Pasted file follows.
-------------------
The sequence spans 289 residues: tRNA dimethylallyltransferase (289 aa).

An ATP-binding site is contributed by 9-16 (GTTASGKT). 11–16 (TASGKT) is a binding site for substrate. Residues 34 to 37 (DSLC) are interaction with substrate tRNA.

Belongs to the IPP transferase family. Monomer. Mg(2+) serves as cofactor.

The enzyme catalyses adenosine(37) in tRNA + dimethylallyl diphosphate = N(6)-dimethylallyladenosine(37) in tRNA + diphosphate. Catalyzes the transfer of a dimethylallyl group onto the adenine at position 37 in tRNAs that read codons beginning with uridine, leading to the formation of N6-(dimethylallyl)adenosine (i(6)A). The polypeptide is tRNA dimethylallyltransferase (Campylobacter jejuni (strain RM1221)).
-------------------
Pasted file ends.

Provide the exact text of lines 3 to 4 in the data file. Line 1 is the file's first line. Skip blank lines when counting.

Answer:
Belongs to the IPP transferase family. Monomer. Mg(2+) serves as cofactor.

The enzyme catalyses adenosine(37) in tRNA + dimethylallyl diphosphate = N(6)-dimethylallyladenosine(37) in tRNA + diphosphate. Catalyzes the transfer of a dimethylallyl group onto the adenine at position 37 in tRNAs that read codons beginning with uridine, leading to the formation of N6-(dimethylallyl)adenosine (i(6)A). The polypeptide is tRNA dimethylallyltransferase (Campylobacter jejuni (strain RM1221)).